How the digital nomad went corporate
And other stories that will make you think differently about borderless living
Welcome to Borderless. Every week, we handpick the best links on digital nomads, remote work and global mobility to help you navigate the quirks of living and working on the internet.
While some companies embrace nomadism, data suggests that many want to limit it. In a survey of 800 companies, only 7% supported more than 60 days of work from anywhere. “Companies haven’t killed off digital nomadism for the masses, but they are wresting it into a less risky and more controlled form. [It’s] being corporatised.”
Sarah O’Connor for The Financial Times
Despite their bad reputation, the occasional visit to an easy-to-find tourist trap can be freeing. “There is no pressure to be cool. You are allowed to be a guidebook-toting, comfortable-shoe-wearing, selfie-taking outsider — all enthusiasm, no shame.”
Natalie B. Compton for The Washington Post
Once a haven for creatives, Austin has transformed into a bustling tech hub, attracting major companies like Google, Tesla, and Apple. This rapid growth is putting the city’s quirky charm at risk of extinction. Can Austin be a major player in the global economy and still stay weird?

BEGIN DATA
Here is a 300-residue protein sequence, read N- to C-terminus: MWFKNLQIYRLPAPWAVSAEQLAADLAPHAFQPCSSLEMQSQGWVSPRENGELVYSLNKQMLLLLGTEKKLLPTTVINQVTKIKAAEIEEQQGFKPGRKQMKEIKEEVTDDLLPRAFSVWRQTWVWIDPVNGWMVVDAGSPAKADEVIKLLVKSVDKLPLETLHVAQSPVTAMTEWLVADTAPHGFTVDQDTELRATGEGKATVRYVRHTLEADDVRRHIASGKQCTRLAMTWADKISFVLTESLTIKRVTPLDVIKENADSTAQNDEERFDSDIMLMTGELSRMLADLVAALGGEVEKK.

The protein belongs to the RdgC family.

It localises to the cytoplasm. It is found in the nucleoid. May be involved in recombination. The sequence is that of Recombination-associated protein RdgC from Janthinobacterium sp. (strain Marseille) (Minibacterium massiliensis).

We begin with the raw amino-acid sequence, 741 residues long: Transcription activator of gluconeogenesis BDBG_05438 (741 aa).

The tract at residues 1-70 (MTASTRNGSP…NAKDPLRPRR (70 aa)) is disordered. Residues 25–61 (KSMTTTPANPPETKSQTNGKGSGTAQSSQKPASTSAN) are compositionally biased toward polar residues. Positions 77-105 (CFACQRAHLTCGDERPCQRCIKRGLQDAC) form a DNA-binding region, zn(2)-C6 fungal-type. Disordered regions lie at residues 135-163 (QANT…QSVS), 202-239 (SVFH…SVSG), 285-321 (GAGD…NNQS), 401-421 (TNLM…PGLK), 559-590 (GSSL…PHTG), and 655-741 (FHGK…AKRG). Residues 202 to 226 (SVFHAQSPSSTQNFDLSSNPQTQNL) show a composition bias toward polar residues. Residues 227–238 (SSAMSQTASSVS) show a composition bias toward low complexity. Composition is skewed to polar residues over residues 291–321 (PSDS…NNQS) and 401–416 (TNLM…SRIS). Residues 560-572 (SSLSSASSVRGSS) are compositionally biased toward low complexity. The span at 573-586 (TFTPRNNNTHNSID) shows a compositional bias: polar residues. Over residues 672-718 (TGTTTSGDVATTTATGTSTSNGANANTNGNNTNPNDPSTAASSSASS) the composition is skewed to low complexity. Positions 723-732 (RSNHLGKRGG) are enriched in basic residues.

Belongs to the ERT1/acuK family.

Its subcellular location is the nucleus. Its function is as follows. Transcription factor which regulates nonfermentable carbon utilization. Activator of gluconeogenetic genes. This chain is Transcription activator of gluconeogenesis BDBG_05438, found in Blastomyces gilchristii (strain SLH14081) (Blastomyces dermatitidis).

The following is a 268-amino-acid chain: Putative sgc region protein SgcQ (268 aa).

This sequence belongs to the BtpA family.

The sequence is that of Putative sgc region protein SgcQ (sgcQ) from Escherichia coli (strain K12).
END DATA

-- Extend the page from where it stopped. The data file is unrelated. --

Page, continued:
Lawrence Wright for The New Yorker
If a pro-AI manifesto were to come from anyone, it would be Marc Andreessen. The infamous venture capitalist and co-founder of Netscape takes a punch at the naysayers by outlining why AI will make everything we care about better – as long as we stop freaking out about it. His proposal? A Ronald Reagan-inspired “we win, they lose” strategy that sees the West aggressively double-down on AI development before China does. Spicy!
Marc Andreessen for a16z.com
It’s an open secret that remote work has made it easier for people to slack off. You probably know someone who fits the "jobless employed" description: people who have a job but don't do much work. While some might dream of a job where they can do the bare minimum, it leaves many feeling guilty.
Emily Stewart for Vox
Numerous studies have found that just using your phone less won’t necessarily make you happier or less anxious. Nonetheless, we could all do with putting our devices down more often. Break the mindless scrolling cycle by simply asking yourself: “What am I getting from this?”
Rhiannon Williams for MIT Technology Review
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